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When business slumps, bear away

News | January 1, 2014 | By:

Dismal economic news sends shivers of fear throughout the business world. When sales and dollars dwindle, many business owners and managers have a tendency to circle the wagons and plot ways to defend declining profits. But the secret of success during challenging times is pushing forward: strengthening markets, creatively retooling sales efforts, and exploring new opportunities using the latest technology.

Want to face challenging times head-on? Here’s how:

Add fire to your customer service. Begin just one powerful new service practice that leaves your customers in awe. Maybe it’s a personal “concierge” service once a week. Or instant delivery on certain products. Or just asking about customers’ needs whenever you’re in contact.

Blog it. Talk about yourself and your approach to business in one of the newest and most powerful promotional tools ever to hit mankind—the blog. If you keep it interesting, customers will come.

Brag. When something great happens—an award, a compliment, an industry honor—shout it in the media, your windows and display area, and anywhere customers gather.

Bounce around. “Bounceback” coupons give customers an incentive to return. Give a bounceback after every order. Better yet, arrange with noncompeting sellers to offer reciprocal bouncebacks, and expand your buying audiences.

Build star power. Make your customers your “stars.” Let them speak about the value and quality of your products and services through advertising testimonials and online case studies.

Comment, comment, comment. Figure out where your customers hang out online. Check these bulletin boards, blogs and discussion groups regularly—and add comments whenever you can. The result: Your name gets known.

Connect. Set up your own social networking site. Most are free, and most provide you with ready-made templates to get up and running quickly. Even if your sales originate locally, you might find networking sites bringing you powerful publicity and links.

Dangle a carrot. Offer customers or clients an incentive for referrals, leads or assistance in developing new business.

Get a facelift. What can you do to freshen up your look and attract customer attention? A new paint job on your physical location? A powerful new graphic look on your Website? Appearances can be sales boosters.

Get by with a little help from your friends. Ask your friends, employees and colleagues to publicize major sales initiatives. And let them know you’re looking for new business.

Give away free stuff. Some possibilities: samples, training, educational booklets. In cash-tight times, customers notice and remember this.

Give the world a piece of your mind. Let your customers—or the general public—know what you’re thinking about. Write an op-ed for the local newspaper. Post a column in your community. Or if you sell to the trade, state your views in your trade periodicals and websites.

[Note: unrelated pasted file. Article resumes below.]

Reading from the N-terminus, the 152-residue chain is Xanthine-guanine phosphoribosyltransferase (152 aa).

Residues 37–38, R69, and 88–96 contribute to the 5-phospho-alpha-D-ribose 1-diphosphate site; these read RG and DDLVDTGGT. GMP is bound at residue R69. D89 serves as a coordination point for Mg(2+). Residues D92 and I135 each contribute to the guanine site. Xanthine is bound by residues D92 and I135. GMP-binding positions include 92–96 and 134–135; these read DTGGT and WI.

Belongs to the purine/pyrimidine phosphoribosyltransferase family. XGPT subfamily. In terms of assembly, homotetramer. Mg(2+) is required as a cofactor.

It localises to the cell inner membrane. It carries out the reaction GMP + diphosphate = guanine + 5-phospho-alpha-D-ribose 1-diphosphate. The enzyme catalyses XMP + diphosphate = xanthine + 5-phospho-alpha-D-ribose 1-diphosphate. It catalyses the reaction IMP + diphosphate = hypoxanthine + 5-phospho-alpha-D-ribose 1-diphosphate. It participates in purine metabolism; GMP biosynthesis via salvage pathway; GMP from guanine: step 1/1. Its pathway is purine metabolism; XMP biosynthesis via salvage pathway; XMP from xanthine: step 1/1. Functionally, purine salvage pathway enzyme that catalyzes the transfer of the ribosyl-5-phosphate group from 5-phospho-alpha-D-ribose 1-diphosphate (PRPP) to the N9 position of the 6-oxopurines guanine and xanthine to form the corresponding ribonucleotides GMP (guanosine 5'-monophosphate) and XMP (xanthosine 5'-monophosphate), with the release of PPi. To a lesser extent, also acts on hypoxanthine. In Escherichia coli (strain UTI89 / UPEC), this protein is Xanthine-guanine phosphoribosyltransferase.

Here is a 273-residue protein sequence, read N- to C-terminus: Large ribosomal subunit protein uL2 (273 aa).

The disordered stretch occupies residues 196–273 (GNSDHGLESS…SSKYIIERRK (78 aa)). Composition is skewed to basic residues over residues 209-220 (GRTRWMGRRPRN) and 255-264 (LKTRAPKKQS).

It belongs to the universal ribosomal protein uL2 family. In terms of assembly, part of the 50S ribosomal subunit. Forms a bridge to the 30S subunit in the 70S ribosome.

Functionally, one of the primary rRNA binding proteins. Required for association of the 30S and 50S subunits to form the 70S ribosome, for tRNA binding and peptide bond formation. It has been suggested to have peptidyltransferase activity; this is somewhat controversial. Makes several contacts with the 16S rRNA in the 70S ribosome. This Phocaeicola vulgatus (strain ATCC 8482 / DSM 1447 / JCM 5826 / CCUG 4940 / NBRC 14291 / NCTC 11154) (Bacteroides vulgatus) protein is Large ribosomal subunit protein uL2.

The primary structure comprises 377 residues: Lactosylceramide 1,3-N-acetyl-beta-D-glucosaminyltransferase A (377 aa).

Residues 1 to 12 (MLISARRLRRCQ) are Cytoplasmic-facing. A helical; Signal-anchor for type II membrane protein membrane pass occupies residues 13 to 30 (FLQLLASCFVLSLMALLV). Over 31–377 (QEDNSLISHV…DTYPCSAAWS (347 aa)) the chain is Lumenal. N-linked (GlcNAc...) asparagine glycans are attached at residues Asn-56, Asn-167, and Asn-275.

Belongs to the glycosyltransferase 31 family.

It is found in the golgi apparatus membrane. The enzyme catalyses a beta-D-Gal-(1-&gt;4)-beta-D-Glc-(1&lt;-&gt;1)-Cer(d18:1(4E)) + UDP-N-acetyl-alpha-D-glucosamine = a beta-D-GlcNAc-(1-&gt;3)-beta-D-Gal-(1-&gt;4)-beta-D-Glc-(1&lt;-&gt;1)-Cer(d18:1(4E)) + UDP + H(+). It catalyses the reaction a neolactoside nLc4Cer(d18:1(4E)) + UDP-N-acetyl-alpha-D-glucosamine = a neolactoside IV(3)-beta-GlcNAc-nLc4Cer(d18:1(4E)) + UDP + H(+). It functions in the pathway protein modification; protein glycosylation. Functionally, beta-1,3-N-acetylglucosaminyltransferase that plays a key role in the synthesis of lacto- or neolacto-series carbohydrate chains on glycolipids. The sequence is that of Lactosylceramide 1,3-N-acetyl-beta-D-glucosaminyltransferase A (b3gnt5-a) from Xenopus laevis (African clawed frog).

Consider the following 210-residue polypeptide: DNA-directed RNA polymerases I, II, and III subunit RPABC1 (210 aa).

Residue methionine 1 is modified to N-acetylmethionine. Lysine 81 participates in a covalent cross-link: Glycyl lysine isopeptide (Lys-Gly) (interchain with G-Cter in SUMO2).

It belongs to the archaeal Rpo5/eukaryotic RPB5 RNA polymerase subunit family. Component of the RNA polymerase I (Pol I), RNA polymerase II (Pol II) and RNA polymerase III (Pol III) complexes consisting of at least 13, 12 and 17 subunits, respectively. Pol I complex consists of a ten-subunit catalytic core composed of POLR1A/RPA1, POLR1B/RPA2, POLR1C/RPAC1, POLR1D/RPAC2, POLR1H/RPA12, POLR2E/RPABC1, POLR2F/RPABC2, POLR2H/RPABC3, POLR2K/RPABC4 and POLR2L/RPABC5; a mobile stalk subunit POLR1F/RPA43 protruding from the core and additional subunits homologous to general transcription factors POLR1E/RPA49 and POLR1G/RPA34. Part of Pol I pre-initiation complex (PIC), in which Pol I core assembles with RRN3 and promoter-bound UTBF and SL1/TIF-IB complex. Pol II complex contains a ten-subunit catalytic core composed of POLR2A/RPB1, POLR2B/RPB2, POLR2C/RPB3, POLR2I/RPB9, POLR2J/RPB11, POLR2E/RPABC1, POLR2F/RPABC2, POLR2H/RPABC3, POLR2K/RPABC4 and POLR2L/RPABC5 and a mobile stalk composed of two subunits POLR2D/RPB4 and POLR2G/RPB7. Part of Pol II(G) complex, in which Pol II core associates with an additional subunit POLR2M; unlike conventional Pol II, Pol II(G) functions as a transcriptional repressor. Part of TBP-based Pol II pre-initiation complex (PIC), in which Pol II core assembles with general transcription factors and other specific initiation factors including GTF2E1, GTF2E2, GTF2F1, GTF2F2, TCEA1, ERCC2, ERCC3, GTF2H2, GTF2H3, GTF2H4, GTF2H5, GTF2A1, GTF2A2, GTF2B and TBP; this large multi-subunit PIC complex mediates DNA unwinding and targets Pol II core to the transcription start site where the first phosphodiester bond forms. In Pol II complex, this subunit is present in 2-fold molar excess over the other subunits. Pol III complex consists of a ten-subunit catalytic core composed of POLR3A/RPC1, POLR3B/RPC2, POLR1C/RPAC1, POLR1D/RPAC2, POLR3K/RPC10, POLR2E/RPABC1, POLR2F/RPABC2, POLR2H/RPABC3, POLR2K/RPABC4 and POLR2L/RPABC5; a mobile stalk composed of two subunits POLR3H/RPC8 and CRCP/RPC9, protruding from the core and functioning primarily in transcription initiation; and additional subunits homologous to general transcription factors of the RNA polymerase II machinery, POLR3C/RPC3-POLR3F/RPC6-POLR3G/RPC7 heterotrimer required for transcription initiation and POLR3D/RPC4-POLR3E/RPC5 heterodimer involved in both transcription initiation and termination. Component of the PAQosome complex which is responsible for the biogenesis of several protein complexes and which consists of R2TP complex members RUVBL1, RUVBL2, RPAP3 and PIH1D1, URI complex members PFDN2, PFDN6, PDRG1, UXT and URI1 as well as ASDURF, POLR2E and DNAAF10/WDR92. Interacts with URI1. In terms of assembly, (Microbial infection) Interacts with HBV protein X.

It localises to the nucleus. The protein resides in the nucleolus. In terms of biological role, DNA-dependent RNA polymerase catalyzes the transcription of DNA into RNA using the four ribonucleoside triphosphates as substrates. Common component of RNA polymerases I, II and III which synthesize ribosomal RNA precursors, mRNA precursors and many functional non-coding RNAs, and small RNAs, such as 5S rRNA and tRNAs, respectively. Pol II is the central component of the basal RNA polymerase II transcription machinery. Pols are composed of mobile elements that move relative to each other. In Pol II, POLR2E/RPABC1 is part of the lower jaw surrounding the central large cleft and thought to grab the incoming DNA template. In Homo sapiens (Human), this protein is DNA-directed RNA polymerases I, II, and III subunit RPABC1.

Go digital. Conventional media advertising can be expensive, but digital can be less so. So ask yourself: Can you generate email ads? Promote yourself on complementary websites? Buy search engine spots? If the answer is “yes,” you can probably triple your advertising volume while dramatically lowering expense.

Help save or make a buck. If you can show your customers how to make or save money with your product line, do it. You’ll stand out in economically challenging times.

Join. Sign up for a few online groups where customers and opinion leaders share ideas. Listen and learn. And catch the names of people who might become future customers.

Let your questions do the talking. Most people like to give advice. Ask customers and prospects what they think at every step of the way.

Link up. Ask customers and colleagues to add your website name and URL to their personal and professional sites. And ask them to bookmark your site.

Look for double duty. Turn your bills, statements, correspondence, stationery and email messages into sales tools. Insert a line or two of promotion power, or include new product link information.

Reward the people who count. Think bonuses, incentives and discounts to anyone who can help you build business: your employees, customers, vendors, even colleagues in other fields.

Say thanks. Your gesture of appreciation will remind your clients of the importance of your business relationship, and set the stage for greater things to come.

Speak out. If you have the chance to talk before a civic or religious club, take it. And every chance you get, talk in public about yourself and what you offer.

Shoot. Shoot some video—perhaps some action shots featuring yourself or your products, or some other informative but fast-moving footage. Post it on one of the public internet sites, and let the world know you’re out there. And remember: The most engaging promotional video is often informal and unrehearsed.

Stay fresh. In challenging times, your online presence is more important than ever. So invest time keeping your website content new and exciting. Post information and images your customers really care about, and they’ll keep coming back.

Take to the streets. Where do your customers gather? Establish a presence there.

Turn your customers into a group, or your group into a crowd. To stay connected to your customers and prospects, start your own online discussion group. For a cost of zero and a relatively small investment of time, you can give customers the opportunity to post and discuss relevant topics, ask questions and share ideas—all under your guidance.

Yell for help. Want to figure out how to build more business? Ask. Include comment cards with purchases. Moderate a focus group. Or conduct a survey using one of the free survey utilities available on the internet. The information you glean may be priceless.


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